Joseph Walker, a 72-year-old resident of Dale, Texas, died on November 19, 2018. He was a U.S. Air Force veteran who had served in Vietnam. His funeral had been planned for early December, but his family had been concerned at meeting the costs of the service and burial.
The director of All Faiths Funeral Service in Austin, Texas agreed to keep Walker’s body until something could be worked out. However, repeated efforts to reach out and get in touch with the family proved impossible. In early January, All Faiths made the decision to provide closure for Walker.
On January 24, the Central Texas State Veterans Cemetery put out a request via their Facebook page which read, “We have the distinct honor to provide a full military burial for unaccompanied United States Air Force Veteran Joseph Walker on MONDAY, JANUARY 28, 2019 at 10:00 am…. If you have the opportunity, please come out and attend. We do NOT leave veterans behind.”
The call went viral as the word spread across Texas. Senator Ted Cruz echoed the call to action on Twitter, as did CNN reporter Jake Tapper. The Texas-based biker group Wind Therapy Freedom Riders organized a ride in Walker’s honor, with seventeen confirmed attendees on their Harley-Davidson motorcycles making the journey.
The Air Force Times also put out a call for attendance and a number of men and women in full dress uniform provided a guard of honor at the graveside.
On the day of the funeral, photographs were posted online of the miles-long queue into the cemetery as hundreds of vehicles arrived in convoy. The local Williamson County Sheriff was forced to dispatch units to deal with the traffic as it backed up onto local highways, and staff at the cemetery delayed proceedings so that everyone who desired to attend the service could do so.
Sheriff Chody, who attended the funeral with his fellow law enforcement officers, estimated that there were over five thousand people at the ceremony. A follower on the Sheriff’s Twitter account remarked that it wasn’t a bad turnout given just three days’ notice.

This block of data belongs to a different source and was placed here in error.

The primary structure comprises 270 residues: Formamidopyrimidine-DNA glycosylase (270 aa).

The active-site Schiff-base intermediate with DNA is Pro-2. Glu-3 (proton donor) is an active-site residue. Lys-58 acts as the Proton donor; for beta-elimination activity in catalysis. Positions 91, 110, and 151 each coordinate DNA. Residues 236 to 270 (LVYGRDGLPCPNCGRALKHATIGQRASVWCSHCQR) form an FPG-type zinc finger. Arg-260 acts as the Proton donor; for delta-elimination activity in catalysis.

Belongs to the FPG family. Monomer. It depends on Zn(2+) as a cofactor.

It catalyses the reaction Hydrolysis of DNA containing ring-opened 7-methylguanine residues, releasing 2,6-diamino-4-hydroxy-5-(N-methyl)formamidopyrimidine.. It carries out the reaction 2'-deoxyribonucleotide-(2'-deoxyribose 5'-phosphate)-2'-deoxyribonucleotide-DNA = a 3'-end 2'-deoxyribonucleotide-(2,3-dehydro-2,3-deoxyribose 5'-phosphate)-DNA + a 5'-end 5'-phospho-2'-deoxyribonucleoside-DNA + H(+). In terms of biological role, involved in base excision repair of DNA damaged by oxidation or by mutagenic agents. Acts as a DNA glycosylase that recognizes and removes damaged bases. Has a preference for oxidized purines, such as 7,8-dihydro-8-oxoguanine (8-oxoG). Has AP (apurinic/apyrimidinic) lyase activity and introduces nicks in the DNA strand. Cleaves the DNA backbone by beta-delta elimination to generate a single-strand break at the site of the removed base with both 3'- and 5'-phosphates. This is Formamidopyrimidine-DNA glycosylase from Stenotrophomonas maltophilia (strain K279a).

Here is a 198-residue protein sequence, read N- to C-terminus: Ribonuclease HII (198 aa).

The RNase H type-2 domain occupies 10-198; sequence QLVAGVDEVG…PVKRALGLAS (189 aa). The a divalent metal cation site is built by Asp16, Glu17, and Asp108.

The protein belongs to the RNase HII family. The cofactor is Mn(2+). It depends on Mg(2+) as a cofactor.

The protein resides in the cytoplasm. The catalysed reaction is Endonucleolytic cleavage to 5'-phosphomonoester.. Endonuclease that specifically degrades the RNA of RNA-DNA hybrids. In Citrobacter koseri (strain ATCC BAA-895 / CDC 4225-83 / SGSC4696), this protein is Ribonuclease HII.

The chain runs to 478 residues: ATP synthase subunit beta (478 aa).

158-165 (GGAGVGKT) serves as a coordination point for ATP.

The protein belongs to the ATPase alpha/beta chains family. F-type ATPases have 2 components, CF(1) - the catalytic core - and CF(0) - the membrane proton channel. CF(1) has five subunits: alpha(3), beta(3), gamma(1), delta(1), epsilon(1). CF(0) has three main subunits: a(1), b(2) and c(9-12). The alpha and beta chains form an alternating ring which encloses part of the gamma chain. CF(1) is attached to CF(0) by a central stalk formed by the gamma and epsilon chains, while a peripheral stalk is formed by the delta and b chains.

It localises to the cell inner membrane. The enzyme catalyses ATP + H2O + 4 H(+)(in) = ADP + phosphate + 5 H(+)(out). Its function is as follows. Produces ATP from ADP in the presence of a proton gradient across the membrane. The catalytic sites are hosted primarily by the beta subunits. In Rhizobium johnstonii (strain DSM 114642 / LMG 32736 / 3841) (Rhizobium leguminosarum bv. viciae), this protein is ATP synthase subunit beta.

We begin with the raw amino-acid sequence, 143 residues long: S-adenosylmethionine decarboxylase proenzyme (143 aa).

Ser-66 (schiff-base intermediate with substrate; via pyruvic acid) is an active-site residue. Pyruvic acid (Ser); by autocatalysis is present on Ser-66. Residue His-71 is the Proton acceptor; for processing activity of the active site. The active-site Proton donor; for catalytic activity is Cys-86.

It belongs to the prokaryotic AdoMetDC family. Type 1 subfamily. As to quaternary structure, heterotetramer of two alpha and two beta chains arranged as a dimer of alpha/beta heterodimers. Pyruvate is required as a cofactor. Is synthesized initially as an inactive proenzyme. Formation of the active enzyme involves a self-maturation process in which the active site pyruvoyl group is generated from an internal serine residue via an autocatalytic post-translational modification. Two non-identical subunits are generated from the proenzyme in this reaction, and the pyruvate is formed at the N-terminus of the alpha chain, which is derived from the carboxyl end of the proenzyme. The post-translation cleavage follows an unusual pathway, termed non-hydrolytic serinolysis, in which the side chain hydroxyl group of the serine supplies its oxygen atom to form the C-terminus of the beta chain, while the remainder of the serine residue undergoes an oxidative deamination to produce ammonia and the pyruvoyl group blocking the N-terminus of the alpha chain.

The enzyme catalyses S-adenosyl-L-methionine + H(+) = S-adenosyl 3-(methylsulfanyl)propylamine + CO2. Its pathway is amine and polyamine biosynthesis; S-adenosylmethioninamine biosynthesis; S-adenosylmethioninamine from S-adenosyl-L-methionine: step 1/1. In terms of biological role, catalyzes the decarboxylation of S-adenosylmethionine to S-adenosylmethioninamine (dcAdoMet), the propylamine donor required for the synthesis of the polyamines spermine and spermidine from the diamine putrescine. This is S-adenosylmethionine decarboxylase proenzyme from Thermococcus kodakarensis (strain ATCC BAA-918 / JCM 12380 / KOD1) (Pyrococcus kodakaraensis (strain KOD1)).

Other estimates put attendance between two and three thousand, but in any case, either number is better than the zero that had been expected just a few days earlier.
The Stars and Stripes were held aloft by hundreds of attendees as the service got under way. “Taps” was played and there was a three-gun salute. Overhead—unconfirmed to have been planned, but an extraordinary coincidence if nothing else—three aircraft flew by in formation.
The Central Texas State Veterans Cemetery staff coordinated with the Fort Hood Casualty Office to ensure Joseph Walker received full military honors. The on-site representative of the Veterans Land Board, Douglas Gault, accepted the United States flag on Walker’s behalf. However, news coverage of the event alerted Walker’s daughter to it, so she arrived at the end of the ceremony to accept the flag on behalf of the family.
“We were able to reunite the family today,” Karen Erickson told local reporters from Austin, Texas.
Joseph Walker served in the U.S. Air Force from 1964 to 1968, but other than the fact that he had left the USAF with an honorable discharge, little else is known about his service. Still, even if it was unclear what rank he had been or in what capacity he had served, the answer to the online appeal demonstrated how Americans respond to a patriotic call to duty.
He was remembered by members of his church as a “giver,” someone who was always willing to help out his fellow man or woman and was always ready with a smile and a dose of good humor. Bishop Cleveland Alexander said in a tribute, “We thank the Lord for the time we shared with Brother Walker, his sincere heart, and how he enjoyed giving to others.”